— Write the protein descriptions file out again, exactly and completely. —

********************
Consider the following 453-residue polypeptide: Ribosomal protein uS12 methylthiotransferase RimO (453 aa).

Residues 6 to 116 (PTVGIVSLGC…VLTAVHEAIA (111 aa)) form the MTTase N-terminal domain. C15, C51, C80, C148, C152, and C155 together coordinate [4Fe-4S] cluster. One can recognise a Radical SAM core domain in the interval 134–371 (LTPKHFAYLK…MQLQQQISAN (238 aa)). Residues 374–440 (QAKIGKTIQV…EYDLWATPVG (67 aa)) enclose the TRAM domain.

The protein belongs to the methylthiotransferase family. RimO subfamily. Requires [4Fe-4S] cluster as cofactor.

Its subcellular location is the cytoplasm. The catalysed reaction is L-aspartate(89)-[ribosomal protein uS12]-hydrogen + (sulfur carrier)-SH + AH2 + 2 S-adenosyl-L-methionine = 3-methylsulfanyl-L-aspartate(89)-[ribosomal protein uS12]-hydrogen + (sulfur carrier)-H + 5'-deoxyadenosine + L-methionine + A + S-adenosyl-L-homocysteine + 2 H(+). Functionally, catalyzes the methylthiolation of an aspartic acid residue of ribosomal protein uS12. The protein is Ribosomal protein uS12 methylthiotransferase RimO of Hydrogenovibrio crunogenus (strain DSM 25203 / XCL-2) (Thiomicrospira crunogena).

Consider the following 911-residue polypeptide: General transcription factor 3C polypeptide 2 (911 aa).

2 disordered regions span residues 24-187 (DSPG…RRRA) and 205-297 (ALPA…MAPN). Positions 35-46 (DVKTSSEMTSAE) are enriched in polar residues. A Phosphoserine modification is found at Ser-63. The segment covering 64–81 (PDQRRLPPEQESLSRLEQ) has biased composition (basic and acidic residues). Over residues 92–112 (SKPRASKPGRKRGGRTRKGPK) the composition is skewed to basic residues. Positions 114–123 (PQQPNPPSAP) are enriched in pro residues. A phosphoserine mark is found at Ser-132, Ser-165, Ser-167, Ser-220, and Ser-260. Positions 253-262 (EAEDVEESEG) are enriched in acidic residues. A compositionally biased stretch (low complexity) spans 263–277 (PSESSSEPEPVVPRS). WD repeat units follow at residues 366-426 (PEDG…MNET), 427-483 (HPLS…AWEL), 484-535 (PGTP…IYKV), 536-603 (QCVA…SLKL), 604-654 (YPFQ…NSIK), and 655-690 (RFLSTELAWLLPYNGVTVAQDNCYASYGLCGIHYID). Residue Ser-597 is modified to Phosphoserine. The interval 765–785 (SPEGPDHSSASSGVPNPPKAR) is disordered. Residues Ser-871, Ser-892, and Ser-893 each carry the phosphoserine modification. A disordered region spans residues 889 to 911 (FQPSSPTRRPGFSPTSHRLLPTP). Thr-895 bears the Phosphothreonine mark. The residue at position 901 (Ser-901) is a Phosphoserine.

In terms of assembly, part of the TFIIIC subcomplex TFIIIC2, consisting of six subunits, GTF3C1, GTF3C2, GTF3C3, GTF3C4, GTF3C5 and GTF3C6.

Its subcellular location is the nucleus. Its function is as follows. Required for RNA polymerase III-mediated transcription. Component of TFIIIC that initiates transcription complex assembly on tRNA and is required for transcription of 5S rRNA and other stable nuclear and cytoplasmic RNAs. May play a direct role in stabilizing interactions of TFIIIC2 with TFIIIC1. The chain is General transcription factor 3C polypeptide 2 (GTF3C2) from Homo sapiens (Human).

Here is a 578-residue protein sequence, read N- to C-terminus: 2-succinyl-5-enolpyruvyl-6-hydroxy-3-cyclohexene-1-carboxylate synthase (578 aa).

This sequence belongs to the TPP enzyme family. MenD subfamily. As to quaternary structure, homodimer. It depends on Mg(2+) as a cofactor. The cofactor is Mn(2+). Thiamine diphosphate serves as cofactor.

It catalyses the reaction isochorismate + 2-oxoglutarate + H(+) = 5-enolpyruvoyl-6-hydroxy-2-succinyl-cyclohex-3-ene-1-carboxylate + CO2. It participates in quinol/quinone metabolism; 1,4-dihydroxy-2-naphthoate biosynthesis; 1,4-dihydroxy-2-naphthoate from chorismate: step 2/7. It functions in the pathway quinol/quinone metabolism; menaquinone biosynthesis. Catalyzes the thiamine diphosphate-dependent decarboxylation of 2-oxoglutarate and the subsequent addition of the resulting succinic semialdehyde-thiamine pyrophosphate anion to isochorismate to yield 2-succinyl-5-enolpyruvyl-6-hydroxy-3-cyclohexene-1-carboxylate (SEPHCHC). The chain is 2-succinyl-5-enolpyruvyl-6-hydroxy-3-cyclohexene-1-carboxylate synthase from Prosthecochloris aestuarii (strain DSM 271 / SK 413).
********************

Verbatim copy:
Consider the following 453-residue polypeptide: Ribosomal protein uS12 methylthiotransferase RimO (453 aa).

Residues 6 to 116 (PTVGIVSLGC…VLTAVHEAIA (111 aa)) form the MTTase N-terminal domain. C15, C51, C80, C148, C152, and C155 together coordinate [4Fe-4S] cluster. One can recognise a Radical SAM core domain in the interval 134–371 (LTPKHFAYLK…MQLQQQISAN (238 aa)). Residues 374–440 (QAKIGKTIQV…EYDLWATPVG (67 aa)) enclose the TRAM domain.

The protein belongs to the methylthiotransferase family. RimO subfamily. Requires [4Fe-4S] cluster as cofactor.

Its subcellular location is the cytoplasm. The catalysed reaction is L-aspartate(89)-[ribosomal protein uS12]-hydrogen + (sulfur carrier)-SH + AH2 + 2 S-adenosyl-L-methionine = 3-methylsulfanyl-L-aspartate(89)-[ribosomal protein uS12]-hydrogen + (sulfur carrier)-H + 5'-deoxyadenosine + L-methionine + A + S-adenosyl-L-homocysteine + 2 H(+). Functionally, catalyzes the methylthiolation of an aspartic acid residue of ribosomal protein uS12. The protein is Ribosomal protein uS12 methylthiotransferase RimO of Hydrogenovibrio crunogenus (strain DSM 25203 / XCL-2) (Thiomicrospira crunogena).

Consider the following 911-residue polypeptide: General transcription factor 3C polypeptide 2 (911 aa).

2 disordered regions span residues 24-187 (DSPG…RRRA) and 205-297 (ALPA…MAPN). Positions 35-46 (DVKTSSEMTSAE) are enriched in polar residues. A Phosphoserine modification is found at Ser-63. The segment covering 64–81 (PDQRRLPPEQESLSRLEQ) has biased composition (basic and acidic residues). Over residues 92–112 (SKPRASKPGRKRGGRTRKGPK) the composition is skewed to basic residues. Positions 114–123 (PQQPNPPSAP) are enriched in pro residues. A phosphoserine mark is found at Ser-132, Ser-165, Ser-167, Ser-220, and Ser-260. Positions 253-262 (EAEDVEESEG) are enriched in acidic residues. A compositionally biased stretch (low complexity) spans 263–277 (PSESSSEPEPVVPRS). WD repeat units follow at residues 366-426 (PEDG…MNET), 427-483 (HPLS…AWEL), 484-535 (PGTP…IYKV), 536-603 (QCVA…SLKL), 604-654 (YPFQ…NSIK), and 655-690 (RFLSTELAWLLPYNGVTVAQDNCYASYGLCGIHYID). Residue Ser-597 is modified to Phosphoserine. The interval 765–785 (SPEGPDHSSASSGVPNPPKAR) is disordered. Residues Ser-871, Ser-892, and Ser-893 each carry the phosphoserine modification. A disordered region spans residues 889 to 911 (FQPSSPTRRPGFSPTSHRLLPTP). Thr-895 bears the Phosphothreonine mark. The residue at position 901 (Ser-901) is a Phosphoserine.

In terms of assembly, part of the TFIIIC subcomplex TFIIIC2, consisting of six subunits, GTF3C1, GTF3C2, GTF3C3, GTF3C4, GTF3C5 and GTF3C6.

Its subcellular location is the nucleus. Its function is as follows. Required for RNA polymerase III-mediated transcription. Component of TFIIIC that initiates transcription complex assembly on tRNA and is required for transcription of 5S rRNA and other stable nuclear and cytoplasmic RNAs. May play a direct role in stabilizing interactions of TFIIIC2 with TFIIIC1. The chain is General transcription factor 3C polypeptide 2 (GTF3C2) from Homo sapiens (Human).

Here is a 578-residue protein sequence, read N- to C-terminus: 2-succinyl-5-enolpyruvyl-6-hydroxy-3-cyclohexene-1-carboxylate synthase (578 aa).

This sequence belongs to the TPP enzyme family. MenD subfamily. As to quaternary structure, homodimer. It depends on Mg(2+) as a cofactor. The cofactor is Mn(2+). Thiamine diphosphate serves as cofactor.

It catalyses the reaction isochorismate + 2-oxoglutarate + H(+) = 5-enolpyruvoyl-6-hydroxy-2-succinyl-cyclohex-3-ene-1-carboxylate + CO2. It participates in quinol/quinone metabolism; 1,4-dihydroxy-2-naphthoate biosynthesis; 1,4-dihydroxy-2-naphthoate from chorismate: step 2/7. It functions in the pathway quinol/quinone metabolism; menaquinone biosynthesis. Catalyzes the thiamine diphosphate-dependent decarboxylation of 2-oxoglutarate and the subsequent addition of the resulting succinic semialdehyde-thiamine pyrophosphate anion to isochorismate to yield 2-succinyl-5-enolpyruvyl-6-hydroxy-3-cyclohexene-1-carboxylate (SEPHCHC). The chain is 2-succinyl-5-enolpyruvyl-6-hydroxy-3-cyclohexene-1-carboxylate synthase from Prosthecochloris aestuarii (strain DSM 271 / SK 413).